Published by the Students of Johns Hopkins since 1896
October 4, 2023

Remembering Joan Didion: A life in letters and what she means to our generation

By MARY SULAVIK | January 29, 2022



Sulavik’s memorial to Joan Didion explores how graduating seniors can find themselves in her prose.

The iconic American writer Joan Didion passed away on Dec. 23. While literary legends are often remembered for their storytelling, Didion was known for changing the very craft of storytelling. She was documentarian of America’s conscience during an era in which we struggled to hold onto one. Doing so meant a clear-eyed, honest and brave gaze into our outer and inner worlds. She stripped artifice from narrative nonfiction and, in doing so, woke us up to what we chose not to see. 

Didion captured the energy of her time in a novel way. Her fidelity to getting personal stories right (not letting any human foible, joy or heartbreak go unchronicled) and her determination to rid her prose of all pretense and ambiguity defines her narrative style. Many think of her as a truth-busting trailblazer, which she certainly was. She approached her subjects with a gin-clear objectivity that revealed nuances behind polarizing and politicized events. Didion’s impact in the political sphere continues today. 

She wrote that “all stories, of course, depend for their popular interest upon the invention of personality, ‘character,’ but in the political narrative... it is to maintain the illusion of ‘consensus’ by obscuring rather than addressing actual issues.” By exposing the carefully built personas of politicians, she revealed in her work the underlying structures of power producing such politicians, as well as their façade of service to the people.

Just consider how Didion articulates her dissatisfaction with the media’s response to the Central Park Five case, raising a specter of a deeper and larger societal pathology: “It was precisely in this confliction of victim and city, this confusion of personal woe with public distress, that the crime’s ‘story’ would be found, its lesson, its encouraging promise of narrative resolution.”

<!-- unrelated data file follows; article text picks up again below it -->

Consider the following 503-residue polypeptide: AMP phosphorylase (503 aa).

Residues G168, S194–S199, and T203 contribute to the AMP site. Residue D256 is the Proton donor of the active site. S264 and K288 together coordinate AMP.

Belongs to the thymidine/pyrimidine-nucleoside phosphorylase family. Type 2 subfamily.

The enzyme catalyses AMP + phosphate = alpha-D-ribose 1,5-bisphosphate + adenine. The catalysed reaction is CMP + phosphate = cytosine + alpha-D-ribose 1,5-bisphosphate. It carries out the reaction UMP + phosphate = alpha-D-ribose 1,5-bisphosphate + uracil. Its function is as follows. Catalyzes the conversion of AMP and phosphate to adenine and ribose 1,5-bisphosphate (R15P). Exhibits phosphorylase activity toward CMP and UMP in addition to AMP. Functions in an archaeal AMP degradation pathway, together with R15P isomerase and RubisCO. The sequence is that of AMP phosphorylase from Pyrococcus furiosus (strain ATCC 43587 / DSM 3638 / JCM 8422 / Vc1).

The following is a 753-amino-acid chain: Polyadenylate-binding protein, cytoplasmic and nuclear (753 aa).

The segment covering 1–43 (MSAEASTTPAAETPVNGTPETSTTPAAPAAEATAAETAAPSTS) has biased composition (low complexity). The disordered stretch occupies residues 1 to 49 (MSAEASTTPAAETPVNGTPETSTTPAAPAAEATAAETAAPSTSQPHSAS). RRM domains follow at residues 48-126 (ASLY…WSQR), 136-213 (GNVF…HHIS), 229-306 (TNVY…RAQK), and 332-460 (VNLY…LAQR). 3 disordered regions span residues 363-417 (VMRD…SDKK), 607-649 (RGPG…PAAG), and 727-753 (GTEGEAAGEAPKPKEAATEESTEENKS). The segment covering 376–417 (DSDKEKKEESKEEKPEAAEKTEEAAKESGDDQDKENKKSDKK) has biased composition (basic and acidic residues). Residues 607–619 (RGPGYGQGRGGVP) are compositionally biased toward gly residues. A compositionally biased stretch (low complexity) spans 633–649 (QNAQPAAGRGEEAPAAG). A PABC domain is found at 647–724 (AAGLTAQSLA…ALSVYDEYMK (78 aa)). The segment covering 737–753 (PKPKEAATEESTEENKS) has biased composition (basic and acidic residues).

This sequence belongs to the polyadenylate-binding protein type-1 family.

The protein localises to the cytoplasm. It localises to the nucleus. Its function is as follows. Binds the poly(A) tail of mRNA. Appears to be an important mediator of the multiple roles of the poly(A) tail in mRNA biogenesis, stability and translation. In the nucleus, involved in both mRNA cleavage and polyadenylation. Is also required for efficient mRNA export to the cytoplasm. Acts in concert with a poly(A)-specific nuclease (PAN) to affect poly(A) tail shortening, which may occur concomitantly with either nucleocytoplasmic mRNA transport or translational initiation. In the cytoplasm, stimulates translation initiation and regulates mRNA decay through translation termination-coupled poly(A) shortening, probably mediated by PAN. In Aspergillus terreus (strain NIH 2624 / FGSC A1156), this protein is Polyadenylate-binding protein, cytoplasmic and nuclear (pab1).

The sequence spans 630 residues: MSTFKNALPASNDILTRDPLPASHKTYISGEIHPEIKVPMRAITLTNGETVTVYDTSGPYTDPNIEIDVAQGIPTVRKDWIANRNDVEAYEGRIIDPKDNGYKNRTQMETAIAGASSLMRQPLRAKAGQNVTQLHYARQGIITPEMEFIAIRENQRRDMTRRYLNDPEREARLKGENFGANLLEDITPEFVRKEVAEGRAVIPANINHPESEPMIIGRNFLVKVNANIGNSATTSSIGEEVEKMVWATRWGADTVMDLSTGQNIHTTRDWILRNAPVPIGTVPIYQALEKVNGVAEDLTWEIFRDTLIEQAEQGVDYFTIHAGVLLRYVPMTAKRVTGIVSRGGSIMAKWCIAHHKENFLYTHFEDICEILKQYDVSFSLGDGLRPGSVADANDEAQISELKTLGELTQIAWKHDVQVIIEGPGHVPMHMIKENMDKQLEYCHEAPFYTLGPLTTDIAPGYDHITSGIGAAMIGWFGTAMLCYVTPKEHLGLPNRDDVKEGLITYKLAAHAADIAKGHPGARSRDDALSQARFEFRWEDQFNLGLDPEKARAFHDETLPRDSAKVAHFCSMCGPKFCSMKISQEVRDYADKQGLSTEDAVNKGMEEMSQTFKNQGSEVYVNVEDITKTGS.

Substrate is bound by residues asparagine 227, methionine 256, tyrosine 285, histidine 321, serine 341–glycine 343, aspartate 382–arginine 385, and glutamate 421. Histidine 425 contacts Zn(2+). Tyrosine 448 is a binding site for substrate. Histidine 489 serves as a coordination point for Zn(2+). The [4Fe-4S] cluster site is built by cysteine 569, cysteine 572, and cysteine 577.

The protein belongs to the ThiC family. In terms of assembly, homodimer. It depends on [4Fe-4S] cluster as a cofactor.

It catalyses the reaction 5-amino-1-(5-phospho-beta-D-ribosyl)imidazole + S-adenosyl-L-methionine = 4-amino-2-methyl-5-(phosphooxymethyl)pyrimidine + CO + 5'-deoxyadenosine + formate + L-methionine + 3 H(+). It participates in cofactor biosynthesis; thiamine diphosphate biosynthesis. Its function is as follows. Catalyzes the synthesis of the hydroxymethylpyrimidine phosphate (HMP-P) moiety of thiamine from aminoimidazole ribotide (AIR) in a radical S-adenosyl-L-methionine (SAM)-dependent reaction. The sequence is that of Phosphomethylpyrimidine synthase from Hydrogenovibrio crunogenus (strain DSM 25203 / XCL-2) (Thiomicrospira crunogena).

Five Black and Latino young men were wrongfully convicted of the aggravated assault and rape of a woman in Central Park on April 19, 1989. At the time, many New Yorkers felt that the city was plagued by violent crime instigated primarily at the hands of nonwhite youths. In essence, the case was used to fuel a preexisting narrative of scapegoating such men as the cause of the city’s decline. 

Didion held the rare ability to stand above the political currents of her time, no matter how entrenched they may have been, and it was this gift that enabled her to adjudicate this case with an astonishing lack of bias. By observing these young men as individual souls and not as representations of larger communities, she was able to see the situation for what it was — a singular crime and not an affirmation of any prejudices.

Some of her finest — and often most lacerating — observations, however, were of herself. In Blue Nights (2011), Didion delivered an incredibly moving account of the life she lived with her daughter, Quintana Roo Dunne, who had died tragically young. She paints a luscious scene of a life without want. Then, she tears it apart. By placing their opulent surroundings in stark contrast with the realities of their life behind the walls of their Brentwood home, she exposed the sequestered anguish of her family life, refusing to leave out a modicum of regret. She articulates the contrition she aches when realizing how she had squandered the valuable time she held with her daughter. She grasps at details from curtains to flower choices, abiding by a strong memory that refused to allow her to forget these moments that she feels she didn’t fully appreciate.

Didion writes,

“Can you evade the dying of the brightness?
Or do you evade only its warning?
Where are you left if you miss the message the blue nights bring?”

For all of us seniors, this is the blue night of our undergraduate experience. Indeed, we will have a lot of beginnings and endings in life. But her point here is that there is a certain moment when we see the end, and that when we do, we need to fully embrace it with honesty and bravery. And knowing that we will all have our blue nights, we need to hold tightly and savor all that comes before those nights fall.

That’s a gift of clarity — and of humanity — only Didion could have given. 

Mary Sulavik is a senior majoring in Classics from Croton-on-Hudson, N.Y. She is a captain of the women’s squash team.

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